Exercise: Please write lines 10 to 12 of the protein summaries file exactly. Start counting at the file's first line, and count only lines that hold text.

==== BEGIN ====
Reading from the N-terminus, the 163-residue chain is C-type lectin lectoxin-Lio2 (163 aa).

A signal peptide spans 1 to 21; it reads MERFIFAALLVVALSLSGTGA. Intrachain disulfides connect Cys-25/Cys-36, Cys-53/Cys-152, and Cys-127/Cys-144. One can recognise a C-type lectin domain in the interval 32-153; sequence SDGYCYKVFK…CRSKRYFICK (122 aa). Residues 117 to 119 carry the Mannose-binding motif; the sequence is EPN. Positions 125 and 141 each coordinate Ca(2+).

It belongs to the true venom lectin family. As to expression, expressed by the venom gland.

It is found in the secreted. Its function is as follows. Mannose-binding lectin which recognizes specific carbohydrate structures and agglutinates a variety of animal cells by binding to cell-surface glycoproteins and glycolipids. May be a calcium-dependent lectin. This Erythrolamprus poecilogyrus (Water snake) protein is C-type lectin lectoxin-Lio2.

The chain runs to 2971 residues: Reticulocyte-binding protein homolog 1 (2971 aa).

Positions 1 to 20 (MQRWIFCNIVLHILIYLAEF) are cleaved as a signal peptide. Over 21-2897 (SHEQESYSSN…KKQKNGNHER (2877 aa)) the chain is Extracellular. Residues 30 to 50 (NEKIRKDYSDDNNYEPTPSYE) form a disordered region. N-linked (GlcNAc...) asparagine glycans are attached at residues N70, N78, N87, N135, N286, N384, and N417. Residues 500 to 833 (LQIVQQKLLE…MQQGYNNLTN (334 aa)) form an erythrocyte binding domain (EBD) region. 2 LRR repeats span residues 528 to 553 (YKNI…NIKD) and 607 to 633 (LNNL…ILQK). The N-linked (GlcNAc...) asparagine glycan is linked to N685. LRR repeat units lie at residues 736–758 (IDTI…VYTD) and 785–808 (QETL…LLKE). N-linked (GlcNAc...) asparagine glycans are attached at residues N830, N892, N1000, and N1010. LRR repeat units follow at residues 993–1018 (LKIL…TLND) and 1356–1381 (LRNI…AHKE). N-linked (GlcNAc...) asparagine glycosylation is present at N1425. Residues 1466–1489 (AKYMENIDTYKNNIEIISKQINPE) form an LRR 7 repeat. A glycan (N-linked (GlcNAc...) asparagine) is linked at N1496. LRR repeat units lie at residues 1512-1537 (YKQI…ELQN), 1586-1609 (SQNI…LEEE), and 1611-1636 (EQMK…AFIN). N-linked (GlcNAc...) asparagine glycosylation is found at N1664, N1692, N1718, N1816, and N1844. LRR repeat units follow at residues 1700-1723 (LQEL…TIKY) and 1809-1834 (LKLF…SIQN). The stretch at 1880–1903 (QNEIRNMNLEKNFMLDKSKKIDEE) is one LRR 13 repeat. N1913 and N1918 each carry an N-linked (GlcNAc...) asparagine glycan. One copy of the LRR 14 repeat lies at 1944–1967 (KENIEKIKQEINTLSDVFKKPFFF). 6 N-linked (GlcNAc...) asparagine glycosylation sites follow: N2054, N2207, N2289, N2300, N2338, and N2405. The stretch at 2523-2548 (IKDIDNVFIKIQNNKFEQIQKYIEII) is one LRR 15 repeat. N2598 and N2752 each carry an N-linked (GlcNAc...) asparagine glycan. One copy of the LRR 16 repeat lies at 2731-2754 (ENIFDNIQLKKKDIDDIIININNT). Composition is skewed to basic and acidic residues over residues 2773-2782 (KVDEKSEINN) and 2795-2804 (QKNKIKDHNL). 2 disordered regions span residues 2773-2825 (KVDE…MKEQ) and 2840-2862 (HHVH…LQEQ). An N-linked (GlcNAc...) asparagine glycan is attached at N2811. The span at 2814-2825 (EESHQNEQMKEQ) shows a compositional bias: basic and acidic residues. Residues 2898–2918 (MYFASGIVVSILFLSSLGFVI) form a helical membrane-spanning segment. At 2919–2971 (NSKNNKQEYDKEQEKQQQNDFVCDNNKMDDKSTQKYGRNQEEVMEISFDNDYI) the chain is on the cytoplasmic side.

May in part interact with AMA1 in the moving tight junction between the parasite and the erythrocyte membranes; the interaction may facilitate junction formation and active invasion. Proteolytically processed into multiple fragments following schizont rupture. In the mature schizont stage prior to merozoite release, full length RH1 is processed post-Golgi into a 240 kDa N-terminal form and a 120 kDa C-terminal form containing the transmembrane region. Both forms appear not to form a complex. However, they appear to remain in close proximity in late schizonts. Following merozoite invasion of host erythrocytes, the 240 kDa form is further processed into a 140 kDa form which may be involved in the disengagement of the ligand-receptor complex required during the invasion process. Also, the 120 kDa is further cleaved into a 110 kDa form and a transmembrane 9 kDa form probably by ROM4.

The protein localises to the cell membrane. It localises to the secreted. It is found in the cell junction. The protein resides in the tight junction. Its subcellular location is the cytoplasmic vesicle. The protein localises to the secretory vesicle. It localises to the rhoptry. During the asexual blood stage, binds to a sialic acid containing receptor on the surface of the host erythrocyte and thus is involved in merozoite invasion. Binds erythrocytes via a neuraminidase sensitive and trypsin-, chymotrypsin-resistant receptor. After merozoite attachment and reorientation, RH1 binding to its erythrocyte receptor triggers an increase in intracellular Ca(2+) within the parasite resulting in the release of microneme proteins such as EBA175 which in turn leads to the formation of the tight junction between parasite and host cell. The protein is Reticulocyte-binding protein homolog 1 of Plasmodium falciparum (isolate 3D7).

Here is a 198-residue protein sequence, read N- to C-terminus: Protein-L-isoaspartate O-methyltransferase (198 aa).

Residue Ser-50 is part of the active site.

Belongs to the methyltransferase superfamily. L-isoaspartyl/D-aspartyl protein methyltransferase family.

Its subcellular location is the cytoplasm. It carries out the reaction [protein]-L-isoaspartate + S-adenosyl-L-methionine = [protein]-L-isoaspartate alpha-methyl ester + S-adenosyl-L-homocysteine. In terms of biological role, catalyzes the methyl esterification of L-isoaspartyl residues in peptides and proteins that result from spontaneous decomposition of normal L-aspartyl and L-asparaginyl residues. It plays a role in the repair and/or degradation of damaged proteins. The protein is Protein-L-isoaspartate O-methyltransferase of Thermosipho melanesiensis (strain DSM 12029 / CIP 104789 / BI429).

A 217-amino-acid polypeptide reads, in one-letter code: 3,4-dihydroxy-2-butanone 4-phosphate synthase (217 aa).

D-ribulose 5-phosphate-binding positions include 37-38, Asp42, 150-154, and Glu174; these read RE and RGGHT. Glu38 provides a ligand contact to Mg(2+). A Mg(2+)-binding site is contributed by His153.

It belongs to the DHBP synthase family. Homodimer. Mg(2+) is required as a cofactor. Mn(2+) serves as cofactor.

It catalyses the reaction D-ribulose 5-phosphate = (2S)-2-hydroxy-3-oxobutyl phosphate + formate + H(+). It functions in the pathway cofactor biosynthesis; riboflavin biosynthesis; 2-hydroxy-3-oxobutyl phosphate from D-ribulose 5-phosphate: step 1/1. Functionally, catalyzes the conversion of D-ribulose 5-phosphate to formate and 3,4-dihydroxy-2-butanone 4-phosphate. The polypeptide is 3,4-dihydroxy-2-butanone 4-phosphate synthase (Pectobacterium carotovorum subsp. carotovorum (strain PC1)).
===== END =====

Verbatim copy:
Residue Ser-50 is part of the active site.

Belongs to the methyltransferase superfamily. L-isoaspartyl/D-aspartyl protein methyltransferase family.

Its subcellular location is the cytoplasm. It carries out the reaction [protein]-L-isoaspartate + S-adenosyl-L-methionine = [protein]-L-isoaspartate alpha-methyl ester + S-adenosyl-L-homocysteine. In terms of biological role, catalyzes the methyl esterification of L-isoaspartyl residues in peptides and proteins that result from spontaneous decomposition of normal L-aspartyl and L-asparaginyl residues. It plays a role in the repair and/or degradation of damaged proteins. The protein is Protein-L-isoaspartate O-methyltransferase of Thermosipho melanesiensis (strain DSM 12029 / CIP 104789 / BI429).